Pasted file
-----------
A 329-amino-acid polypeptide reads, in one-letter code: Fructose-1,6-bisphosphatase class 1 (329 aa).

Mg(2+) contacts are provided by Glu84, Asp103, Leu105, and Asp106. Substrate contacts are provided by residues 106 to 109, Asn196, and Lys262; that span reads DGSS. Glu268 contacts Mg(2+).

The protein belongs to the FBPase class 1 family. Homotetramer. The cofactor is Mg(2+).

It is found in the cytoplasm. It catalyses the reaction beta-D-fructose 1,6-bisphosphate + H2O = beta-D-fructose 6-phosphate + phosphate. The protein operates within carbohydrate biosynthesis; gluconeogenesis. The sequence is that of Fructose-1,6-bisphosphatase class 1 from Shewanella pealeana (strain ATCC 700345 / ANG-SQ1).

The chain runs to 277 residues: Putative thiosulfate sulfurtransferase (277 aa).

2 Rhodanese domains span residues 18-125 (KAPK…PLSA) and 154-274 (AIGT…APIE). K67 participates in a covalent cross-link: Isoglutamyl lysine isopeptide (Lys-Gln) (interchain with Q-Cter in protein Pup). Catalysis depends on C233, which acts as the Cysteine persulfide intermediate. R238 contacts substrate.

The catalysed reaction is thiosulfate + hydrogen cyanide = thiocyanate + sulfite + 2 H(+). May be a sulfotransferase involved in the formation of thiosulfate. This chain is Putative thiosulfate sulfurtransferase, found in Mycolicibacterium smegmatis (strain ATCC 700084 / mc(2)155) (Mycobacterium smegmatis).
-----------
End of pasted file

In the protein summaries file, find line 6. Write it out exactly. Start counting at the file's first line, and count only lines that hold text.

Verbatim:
2 Rhodanese domains span residues 18-125 (KAPK…PLSA) and 154-274 (AIGT…APIE). K67 participates in a covalent cross-link: Isoglutamyl lysine isopeptide (Lys-Gln) (interchain with Q-Cter in protein Pup). Catalysis depends on C233, which acts as the Cysteine persulfide intermediate. R238 contacts substrate.